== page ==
Shells Go from Restaurant to Reef to Restore the Bay
Galloway, N.J. - This June, a pile of recycled shells speckled with tiny growing oysters arrived at the Tuckerton Reef on a barge—enough to double the size of the two-acre reef that was first established in 2016.
The oyster is propelling the Barnegat Bay’s ecological resurgence with help from Stockton University scientists, an oyster farmer, restaurants, storytellers and the community who are coming together to continue the expansion of an experimental oyster reef.
The restoration project recycles shells from Ocean County restaurants into temporary nursery tanks where oyster seed is planted. Once the larval oysters are growing on the shells, they are returned to the bay to sustain habitat for more oysters that cleanse the water as filter feeders, provide shelter for marine life and dampen the erosional forces of wave activity.
As the reef transforms the marine ecosystem, oysters reveal their pearls of wisdom to scientists and shellfish farmers listening to the bay.
The 725-bushel load delivered in June was the largest planting to-date, bringing the total to 1,578 bushels on the reef.
From the stern of the R/V Petrel, Steve Evert, director of the Marine Field Station, guided Dale Parsons, a fifth-generation oyster farmer who operates Parsons Seafood on Green Street, and his crew to the reef location.
While floating above the oyster lease, the crew sprayed the shell pile into the bay using water pressure and a hose. The sun made a rainbow in the mist as the oysters flew off the deck and sank into place.
“Planting oysters looks a lot different than farming on land and comes with the challenge of working with an underwater plot. But technology helps us visualize,” explained Evert.
Just prior to this year’s planting, a sonar map of the oyster reef looked like the mathematical symbol Pi, with the 2016 and 2017 plantings making up the two legs and the 2019 planting stretching horizontally across the top.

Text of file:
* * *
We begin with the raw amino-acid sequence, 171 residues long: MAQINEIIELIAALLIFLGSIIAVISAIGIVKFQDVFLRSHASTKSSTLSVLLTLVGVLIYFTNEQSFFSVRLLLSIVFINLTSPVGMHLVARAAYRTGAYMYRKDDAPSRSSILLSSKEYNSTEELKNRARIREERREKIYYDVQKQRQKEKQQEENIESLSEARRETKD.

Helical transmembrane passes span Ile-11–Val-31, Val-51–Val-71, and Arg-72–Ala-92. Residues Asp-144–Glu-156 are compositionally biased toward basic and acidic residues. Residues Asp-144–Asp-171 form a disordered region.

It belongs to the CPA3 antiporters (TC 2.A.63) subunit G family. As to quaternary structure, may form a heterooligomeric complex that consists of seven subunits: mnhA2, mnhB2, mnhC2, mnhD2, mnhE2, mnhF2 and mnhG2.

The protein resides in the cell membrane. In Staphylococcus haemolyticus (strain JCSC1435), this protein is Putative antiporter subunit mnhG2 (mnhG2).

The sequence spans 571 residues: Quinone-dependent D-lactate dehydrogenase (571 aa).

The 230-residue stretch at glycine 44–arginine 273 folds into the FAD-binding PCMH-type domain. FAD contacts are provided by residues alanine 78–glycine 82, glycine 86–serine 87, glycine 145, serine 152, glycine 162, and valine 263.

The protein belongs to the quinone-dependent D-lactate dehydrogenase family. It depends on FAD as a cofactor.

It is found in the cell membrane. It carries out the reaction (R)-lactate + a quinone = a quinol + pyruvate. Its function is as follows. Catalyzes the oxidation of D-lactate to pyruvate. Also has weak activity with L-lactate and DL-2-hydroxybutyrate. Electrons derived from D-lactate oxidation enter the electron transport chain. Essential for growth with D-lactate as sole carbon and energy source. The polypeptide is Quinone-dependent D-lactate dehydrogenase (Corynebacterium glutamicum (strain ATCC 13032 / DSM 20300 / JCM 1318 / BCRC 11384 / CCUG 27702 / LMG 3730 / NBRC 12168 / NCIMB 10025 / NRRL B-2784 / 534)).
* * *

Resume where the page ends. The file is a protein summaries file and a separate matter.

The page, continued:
Just as soil is a growing medium for plants, oyster shells are a substrate for oysters to multiply into a reef.
Oysters Tell Us How to Restore the Bay
Stockton researchers are listening to oysters to determine the best way to restore the bay. By gathering data at the experimental reef, they can make larger-scale predictions.
“This is a data driven process where we monitor and assess what we’re doing. We make changes if something is not working,” said Christine Thompson, assistant professor of Marine Science.
Thompson and her students monitor growth and survivorship of the oysters and sample marine life on and off the reef to assess habitat value for other species. See what lives on the reef here.
Anna Pfeiffer-Herbert, assistant professor of Marine Science, monitors water quality to determine how much water the oysters can filter.
“Think of an individual oyster as being a mini vacuum cleaner, so if you have a whole reef of oysters in an estuary that water will be cleared of suspended sediment, mud, extra phytoplankton—creating a better environment for humans and the species that live there,” explained Thompson.
Temperature, salinity, oxygen, turbidity, chlorophyll and pH affect oysters’ filtration potential.
A bright yellow buoy marking the lease houses sensors that record the water conditions every 10 minutes using optical and electrical properties.
Temperature, salinity and oxygen help to determine where and how well oysters can grow.
CAPTION: Elizabeth Zimmermann, field station assistant, films Christine Thompson for a Facebook live session during the reef planting. Watch the coverage on the School of Natural Sciences and Mathematics Facebook page.
“Oysters in cold temperatures will slow down and stop pumping water. They will get faster and faster at filtering water up to a point, and when it gets too hot, like in August when the water can get up to 80 degrees, they’ll start to slow down because it’s stressful for them,” explained Pfeiffer-Herbert.
Turbidity or how cloudy the water is, measures how many particles are suspended in the water. “Oysters like to have something in the water to eat, but if there’s too much stuff and it’s not food, that will slow down their rate of taking material out of the water,” said Pfeiffer-Herbert.